When I searched for a waffle recipe on Pinterest an abundance of things popped up, but most were flavored in some way, fancified to make them stand out and beg for a repin or a like. Salted caramel waffles, bacon waffles (which actually sound wonderful to me) pumpkin waffles, bacon and cheddar waffles, cinnamon roll waffles, gingerbread waffles and some others. Is no one satisfied with a simple basic waffle? That’s all I wanted. So I searched somewhere else. Somewhere unaffected by current food trends and the hope for a repin or a retweet or a re-something or other. A cookbook that was given to me by my mother called Rice Farmers Kitchen 2, printed in 1996, that includes recipes from my grandmother, my aunts, my mom and some other relatives and friends of relatives from Richvale, a small rice farming town in Northern California where my mom grew up. I enjoy cookbooks like this where the name of the recipe submitter is included and, in this case, it’s extra special to know some of those people.
This is a really basic waffle recipe and one I will go to in the future on mornings that I feel making something special for breakfast that doesn’t take a lot of time. I had the batter mixed up and the first set of waffles cooking in 10 minutes. These waffles have good flavor and a nice crisp exterior that makes it hard not to tear a piece to taste after you take them off the iron. I’d forgotten how much I loved waffles! I’ll take them over pancakes any day.
I made some plain, a few with mini chocolate chips, just sprinkled them on top of the batter before I shut the top, and tried one with dollops of peach jam…it didn’t work out very well. A big burnt mess. I’d imagined it turning out better than that. Oh well!
Top these with whatever your heart desires. After cooking would’ve been a better time for jam! The kids ate them plain, a little syrup for Carson. I like mine with butter, berries, and a little powdered sugar. If you’re really feeling ambitious, fresh sweetened whipped cream and berries makes for a super wonderful and amazing breakfast…or dessert…or afternoon snack.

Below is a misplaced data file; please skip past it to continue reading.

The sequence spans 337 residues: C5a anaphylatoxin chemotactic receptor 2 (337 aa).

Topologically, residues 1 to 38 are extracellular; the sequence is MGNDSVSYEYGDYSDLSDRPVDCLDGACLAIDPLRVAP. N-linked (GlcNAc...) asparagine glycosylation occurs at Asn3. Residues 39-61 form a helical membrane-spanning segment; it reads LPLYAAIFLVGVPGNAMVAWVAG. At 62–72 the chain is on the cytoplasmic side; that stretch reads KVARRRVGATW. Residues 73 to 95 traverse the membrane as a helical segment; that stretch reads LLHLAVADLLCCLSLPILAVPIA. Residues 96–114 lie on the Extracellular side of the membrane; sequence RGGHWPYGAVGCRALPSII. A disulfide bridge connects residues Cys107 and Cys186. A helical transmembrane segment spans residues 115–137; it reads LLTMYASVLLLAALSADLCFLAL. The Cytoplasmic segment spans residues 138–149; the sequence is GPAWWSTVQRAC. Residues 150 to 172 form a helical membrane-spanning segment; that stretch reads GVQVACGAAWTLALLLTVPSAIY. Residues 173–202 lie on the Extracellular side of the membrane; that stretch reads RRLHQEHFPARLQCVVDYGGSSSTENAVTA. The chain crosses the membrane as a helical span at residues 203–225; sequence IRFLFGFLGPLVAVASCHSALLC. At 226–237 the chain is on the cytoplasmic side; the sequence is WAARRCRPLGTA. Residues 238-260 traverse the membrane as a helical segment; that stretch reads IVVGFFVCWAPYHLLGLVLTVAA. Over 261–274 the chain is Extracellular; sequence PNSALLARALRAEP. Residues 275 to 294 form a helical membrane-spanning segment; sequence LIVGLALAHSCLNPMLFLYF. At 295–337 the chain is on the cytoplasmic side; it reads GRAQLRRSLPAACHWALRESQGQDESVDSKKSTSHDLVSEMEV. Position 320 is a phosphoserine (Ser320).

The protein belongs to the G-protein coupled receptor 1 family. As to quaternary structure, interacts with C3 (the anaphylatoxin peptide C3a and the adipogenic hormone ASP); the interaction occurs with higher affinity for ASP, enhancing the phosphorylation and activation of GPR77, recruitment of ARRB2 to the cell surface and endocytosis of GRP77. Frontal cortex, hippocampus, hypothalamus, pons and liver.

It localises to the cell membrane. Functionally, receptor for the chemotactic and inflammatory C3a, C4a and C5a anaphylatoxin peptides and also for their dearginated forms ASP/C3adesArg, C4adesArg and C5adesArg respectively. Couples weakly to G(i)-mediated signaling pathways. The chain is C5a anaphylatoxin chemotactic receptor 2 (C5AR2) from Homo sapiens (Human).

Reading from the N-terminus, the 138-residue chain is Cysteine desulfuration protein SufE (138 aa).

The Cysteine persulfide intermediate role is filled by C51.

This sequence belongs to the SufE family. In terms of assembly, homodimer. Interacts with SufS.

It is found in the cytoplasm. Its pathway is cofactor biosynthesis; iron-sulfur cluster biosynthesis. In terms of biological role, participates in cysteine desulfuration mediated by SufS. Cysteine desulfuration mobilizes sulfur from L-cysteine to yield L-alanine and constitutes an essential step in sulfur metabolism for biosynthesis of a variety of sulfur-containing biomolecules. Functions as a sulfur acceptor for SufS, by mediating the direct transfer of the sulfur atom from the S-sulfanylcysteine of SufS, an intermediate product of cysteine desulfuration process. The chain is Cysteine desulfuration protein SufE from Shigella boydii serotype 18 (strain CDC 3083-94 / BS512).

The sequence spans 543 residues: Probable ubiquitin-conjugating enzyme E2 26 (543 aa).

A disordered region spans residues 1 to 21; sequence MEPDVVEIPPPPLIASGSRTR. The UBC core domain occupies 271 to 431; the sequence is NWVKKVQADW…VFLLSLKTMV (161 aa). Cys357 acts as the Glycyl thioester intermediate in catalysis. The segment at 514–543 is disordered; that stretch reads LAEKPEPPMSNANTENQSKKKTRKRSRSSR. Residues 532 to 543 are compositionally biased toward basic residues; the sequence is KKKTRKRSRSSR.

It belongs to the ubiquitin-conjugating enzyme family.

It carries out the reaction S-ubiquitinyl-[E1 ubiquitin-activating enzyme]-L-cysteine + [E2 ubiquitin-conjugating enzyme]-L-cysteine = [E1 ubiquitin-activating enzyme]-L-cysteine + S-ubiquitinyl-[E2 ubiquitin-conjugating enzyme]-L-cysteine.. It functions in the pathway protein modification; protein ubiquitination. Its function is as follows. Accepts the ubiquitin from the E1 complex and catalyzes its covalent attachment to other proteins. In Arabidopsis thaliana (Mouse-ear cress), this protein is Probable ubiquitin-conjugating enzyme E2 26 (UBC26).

I used a classic round waffle iron, this one to be exact. It hasn’t gotten a lot of use in it’s 7.5 years in my possession (it was a wedding gift) but I see myself using it more often now since it really isn’t much more trouble than pancakes. Mine cleaned up easily since I used nonstick spray for each waffle. I also used the wet paper towel trick, which I use on the panini press, after I was done. So other than the effort to take it out of the cupboard, there isn’t much extra work involved. I do lust after a Belgian waffle maker, but I wonder if it makes a whole lot of sense to own both. I might have to open a weekend brunch spot in order to justify it. Thoughts?
A special thanks to Betsy who helped me with the waffle photo shoot. I let her have some after I was done photographing. How could anyone say no to this face?! She was way into the whipped cream. Definitely my daughter. Enjoy!
Basic Buttermilk Waffles
From The Rice Farmers Cookbook
- 1 3/4 cup flour
- 2 teaspoons baking powder
- 1 teaspoon baking soda
- 1/2 teaspoon salt
- 1/2 cup vegetable oil
- 1 1/2 cups buttermilk
- 3 eggs
- 1 teaspoon vanilla
- Butter, syrup, berries, chocolate chips, powdered sugar, cinnamon sugar, etc. for topping
- Heat waffle iron.
- Whisk dry ingredients together in a large bowl.
- Beat wet ingredients together in a bowl until well combined.
- Pour the wet ingredients into the dry and mix just until combined and all the flour is moistened, be sure to scrape the bottom of your bowl.
- Spray waffle iron with nonstick spray, then pour about 1/2 cup of batter into the center of the plate. It should cover about 2/3 of the surface. This depends on the size of your waffle iron, err on the side of too little the first time to test the waters. Too much batter and you have a big mess.
- Close waffle iron and cook according to manufacturers instructions. Serve immediately. Can be reheated in a toaster or toaster oven.